University of Cape Town: Celebrating the legacy of an extraordinary son of the African soil

“Professor Bongani Mayosi’s legacy is one of research excellence and academic development, along with the transforming effect he had on individuals’ lives, institutions and countries in Africa. Not to mention his infectious smile which could light up a room, light up your mind and light up your heart.”

These were some of the powerful sentiments shared by the World Health Organization’s (WHO) Dr Matshidiso Moeti, as she paid tribute to Professor Mayosi – the late dean of the University of Cape Town’s (UCT) Faculty of Health Sciences (FHS).

Dr Moeti, who currently serves as the WHO’s regional director for Africa, delivered the third annual Bongani Mayosi Memorial Lecture on Thursday, 27 January. Her talk was titled: “Lessons from Bongani Mayosi’s life and work: Transformation in the era of COVID-19”. The virtual event was held in partnership with the Bongani Mayosi Foundation – a day before what would’ve been his 55th birthday.

The public lecture was hosted by the FHS and included two tribute videos, one of which highlighted the work of the foundation, as well as a praise song in honour of an extraordinary son of the African soil. The event aims to celebrate Mayosi’s immeasurable legacy and his indelible contribution to African scholarship and research excellence in South Africa, the African continent and globally.

Close ally

From 2012 until his passing in 2018, Mayosi was the Chair of the WHO’s African Advisory Committee on Health Research and Development – a multi-disciplinary, multi-sectoral body appointed to provide advice on research related to health policies and development strategies. Moeti said he helped to resuscitate and re-energise the committee, which under his leadership developed a research strategy for the WHO in Africa.

As the continent and the world continue to grapple with the effects of the COVID-19 pandemic for the second consecutive year, Moeti said she can’t help but wonder how Mayosi would’ve contributed to managing the pandemic in South Africa and on the continent.



“In response to the COVID-19 pandemic, our continent and the world [have] been poorer without the commitment, skills and razor-sharp insights of this outstanding clinician.”

“What I can say with certainty is that Professor Mayosi would be using his scientific intuition, and insight, along with his position as a top cardiologist and one of the world’s premier medical researchers for the [greater] good of South Africa, Africa and the world at this difficult time,” she said.

“In response to the COVID-19 pandemic, our continent and the world [have] been poorer without the commitment, skills and the razor-sharp insights of this outstanding clinician.”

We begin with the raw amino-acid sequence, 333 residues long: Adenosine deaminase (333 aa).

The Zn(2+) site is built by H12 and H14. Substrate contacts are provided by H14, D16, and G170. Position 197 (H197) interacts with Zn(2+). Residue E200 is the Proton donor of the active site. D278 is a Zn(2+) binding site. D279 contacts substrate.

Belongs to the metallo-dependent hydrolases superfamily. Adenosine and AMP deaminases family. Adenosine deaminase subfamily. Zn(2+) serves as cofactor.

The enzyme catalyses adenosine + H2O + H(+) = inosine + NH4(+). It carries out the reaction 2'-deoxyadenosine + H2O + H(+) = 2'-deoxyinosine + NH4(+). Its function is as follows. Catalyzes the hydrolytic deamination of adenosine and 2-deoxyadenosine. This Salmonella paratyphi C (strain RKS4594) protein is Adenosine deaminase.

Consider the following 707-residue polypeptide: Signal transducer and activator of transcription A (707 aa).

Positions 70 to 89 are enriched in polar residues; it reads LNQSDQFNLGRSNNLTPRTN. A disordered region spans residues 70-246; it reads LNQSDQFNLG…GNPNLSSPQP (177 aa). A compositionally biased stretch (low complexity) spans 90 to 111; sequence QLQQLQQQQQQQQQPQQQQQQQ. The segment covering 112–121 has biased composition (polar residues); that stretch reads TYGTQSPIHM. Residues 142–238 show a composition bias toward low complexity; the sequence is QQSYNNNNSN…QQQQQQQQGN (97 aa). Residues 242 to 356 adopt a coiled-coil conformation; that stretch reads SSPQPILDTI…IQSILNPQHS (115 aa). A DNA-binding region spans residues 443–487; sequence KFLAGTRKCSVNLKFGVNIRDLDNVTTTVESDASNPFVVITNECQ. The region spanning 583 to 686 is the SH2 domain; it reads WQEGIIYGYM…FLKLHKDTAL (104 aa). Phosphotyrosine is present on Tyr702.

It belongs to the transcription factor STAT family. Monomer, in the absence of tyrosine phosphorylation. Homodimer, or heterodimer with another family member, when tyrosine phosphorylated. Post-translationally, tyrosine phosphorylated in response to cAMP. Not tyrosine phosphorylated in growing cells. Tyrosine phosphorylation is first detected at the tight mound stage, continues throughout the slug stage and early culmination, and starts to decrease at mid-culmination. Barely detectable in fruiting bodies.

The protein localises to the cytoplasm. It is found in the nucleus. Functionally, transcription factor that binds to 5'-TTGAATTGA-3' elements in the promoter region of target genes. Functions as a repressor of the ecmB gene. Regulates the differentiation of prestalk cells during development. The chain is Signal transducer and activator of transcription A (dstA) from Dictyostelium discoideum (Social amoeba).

As one of the WHO’s most powerful allies, she said there’s no doubt in her mind that he would’ve been at the forefront of the organisation’s fight for equitable access to COVID-19 vaccines, tools and other commodities.

Legendary work ethic

As a professor of cardiology, Moeti told the audience that Mayosi’s work ethic was unfaltering.

He dedicated his research to answering prevailing and fundamental questions on cardiovascular health in Africans – a medical discipline which still does not receive the attention it deserves, and the COVID-19 pandemic has contributed to this. Ironically, she pointed out that cardiovascular disease is a “key area of vulnerability” for severe illness and death as a result of COVD-19. In fact, one study published by the European Society of Cardiology in 2021 identified cardiovascular complications in as many as one in four patients hospitalised with SARS-CoV-2.



“He built research capacity across the continent undeterred if countries had no existing research management infrastructure or ethics committees.”

Moeti said Mayosi knew “all too well” that inequalities in healthcare were a reality long before the onset of the COVID-19 pandemic. Sadly, she said, cardiac disease, along with other non-communicable diseases have received minimal research investment from governments over the years. Yet according to a recent WHO report published at the end of 2021, several million deaths can be prevented by 2030 if low- and lower-middle income countries made an additional investment of less than one dollar per person per year to prevent and treat non-communicable diseases like heart disease, diabetes and cancer. These diseases are currently responsible for seven out of every 10 deaths globally.

And the COVID-19 pandemic has deepened this crisis. Today, [affluent countries] enter into local manufacturing and production trade-offs with African countries that are struggling to access diagnostics, personal protective equipment (PPE), oxygen and vaccines.